Right against Exploitation
Article 23 – Prohibition of traffic in human beings and forced labour
Article 23(1): Human trafficking, being a beggar, and other similar forms of forced labour are forbidden, and anyone found in violation of this rule faces legal penalties.
Article 23(2): Nothing in this article is intended to preclude the State from requiring mandatory service for public reasons, and when doing so, the State is prohibited from discriminating only on the basis of race, religion, caste, or class.
- The utilisation of another person's services through coercion or unpaid labour is referred to as exploitation.
- In India, numerous underprivileged groups were compelled to perform manual and agricultural labour without receiving any compensation.
- Begar is the name for unpaid labour.
- Any kind of exploitation is prohibited by Article 23.
- A person cannot be forced to perform labour against their choice, even if payment is provided.
- The Constitution forbids forced labour. If the worker receives less than the minimum wage, it is deemed forced labour.
- Additionally, this provision declares "bound labour" unconstitutional.
- When someone is coerced into providing services to pay off an unrepayable loan or obligation, this is known as bonded labour.
- Any form of compulsion is prohibited by the Constitution. Therefore, it is unlawful to force landless people into labour and vulnerable women into prostitution.
- Trafficking is also declared unconstitutional by the article.
- Men and women are bought and sold as part of trafficking for immoral and unlawful purposes.
- Despite the fact that the Constitution does not expressly forbid "slavery," Article 23 has a broad application because it also mentions "forced labour" and "trade."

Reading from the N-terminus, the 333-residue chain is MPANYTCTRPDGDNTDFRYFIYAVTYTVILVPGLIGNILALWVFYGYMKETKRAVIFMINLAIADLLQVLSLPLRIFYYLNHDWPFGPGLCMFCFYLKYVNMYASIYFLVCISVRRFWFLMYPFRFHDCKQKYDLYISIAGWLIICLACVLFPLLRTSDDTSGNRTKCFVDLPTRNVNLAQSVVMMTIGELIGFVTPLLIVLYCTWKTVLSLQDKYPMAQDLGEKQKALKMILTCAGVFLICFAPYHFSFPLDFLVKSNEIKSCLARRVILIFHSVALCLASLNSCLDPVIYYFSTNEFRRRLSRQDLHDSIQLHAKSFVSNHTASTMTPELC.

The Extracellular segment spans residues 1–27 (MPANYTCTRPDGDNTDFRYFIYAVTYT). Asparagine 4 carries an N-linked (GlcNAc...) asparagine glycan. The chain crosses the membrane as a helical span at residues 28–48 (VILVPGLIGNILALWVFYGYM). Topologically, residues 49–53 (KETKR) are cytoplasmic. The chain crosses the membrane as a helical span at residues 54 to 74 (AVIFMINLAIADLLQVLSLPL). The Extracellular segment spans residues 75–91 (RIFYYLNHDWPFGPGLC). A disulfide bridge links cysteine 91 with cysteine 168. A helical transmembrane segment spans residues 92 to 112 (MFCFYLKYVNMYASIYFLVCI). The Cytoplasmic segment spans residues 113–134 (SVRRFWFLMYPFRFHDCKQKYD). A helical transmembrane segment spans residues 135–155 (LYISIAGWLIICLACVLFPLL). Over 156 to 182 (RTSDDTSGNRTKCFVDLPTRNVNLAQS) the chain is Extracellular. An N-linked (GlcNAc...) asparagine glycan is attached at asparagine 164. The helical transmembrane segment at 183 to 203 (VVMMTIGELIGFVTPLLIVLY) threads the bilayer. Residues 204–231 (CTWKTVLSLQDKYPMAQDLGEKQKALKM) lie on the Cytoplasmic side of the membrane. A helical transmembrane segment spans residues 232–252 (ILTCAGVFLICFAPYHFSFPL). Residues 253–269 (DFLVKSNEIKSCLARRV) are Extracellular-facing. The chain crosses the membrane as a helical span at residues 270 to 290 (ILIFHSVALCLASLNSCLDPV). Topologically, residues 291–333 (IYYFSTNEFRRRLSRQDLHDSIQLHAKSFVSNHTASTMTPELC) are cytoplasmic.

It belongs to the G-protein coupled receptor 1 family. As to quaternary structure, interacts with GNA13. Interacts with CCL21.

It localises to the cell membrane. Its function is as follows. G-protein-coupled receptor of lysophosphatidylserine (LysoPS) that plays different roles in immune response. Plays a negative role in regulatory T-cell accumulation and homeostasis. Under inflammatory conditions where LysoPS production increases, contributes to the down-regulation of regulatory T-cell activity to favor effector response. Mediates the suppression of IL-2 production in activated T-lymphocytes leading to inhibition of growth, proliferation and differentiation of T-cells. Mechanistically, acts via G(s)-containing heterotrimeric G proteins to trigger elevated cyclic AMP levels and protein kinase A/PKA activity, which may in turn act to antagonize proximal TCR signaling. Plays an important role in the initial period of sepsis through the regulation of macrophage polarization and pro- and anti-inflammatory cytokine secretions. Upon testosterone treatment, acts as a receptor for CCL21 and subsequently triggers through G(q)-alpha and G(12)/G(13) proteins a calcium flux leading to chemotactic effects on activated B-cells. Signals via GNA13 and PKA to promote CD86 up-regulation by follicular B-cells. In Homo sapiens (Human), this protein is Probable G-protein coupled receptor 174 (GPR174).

- Citizens are protected by Article 23 against both the State and private individuals.
- The State has a duty to protect its inhabitants from these ills by punishing those who do these acts (which are regarded as crimes) and by taking steps to eradicate them from society.
- The Parliament may pass laws to punish behaviour that is forbidden under Article 23 under Article 35 of the Constitution.
- Clause 2 suggests that conscription to the armed forces and other obligatory duties for the public good are not unconstitutional.
- Legislation enacted by the Parliament in accordance with Article 23
- Suppression of Immoral Traffic in Women and Girls Act, 1956
- Bonded Labour System (Abolition) Act, 1976
Article 24 – Prohibition of employment of children in factories, etc.
No kid under the age of fourteen may be employed to work in a factory, mine, or in any other hazardous occupation, according to Article 24.
- Children under the age of 14 are never allowed to work in any dangerous jobs, factories, or mines, per this article.
- However, the employment of children in non-hazardous work is allowed.
Consequently, in this instance, the right against exploitation is being infringed.
In May 2005, children of 5 years were found to work forcibly in iron ore mines in Sandur and the Ikal areas in Karnataka. Which of the following rights is being violated in this case?
In May 2005, children of 5 years were found to work forcibly in iron ore mines in Sandur and the Ikal areas in Karnataka. The right against exploitation is being violated in this case.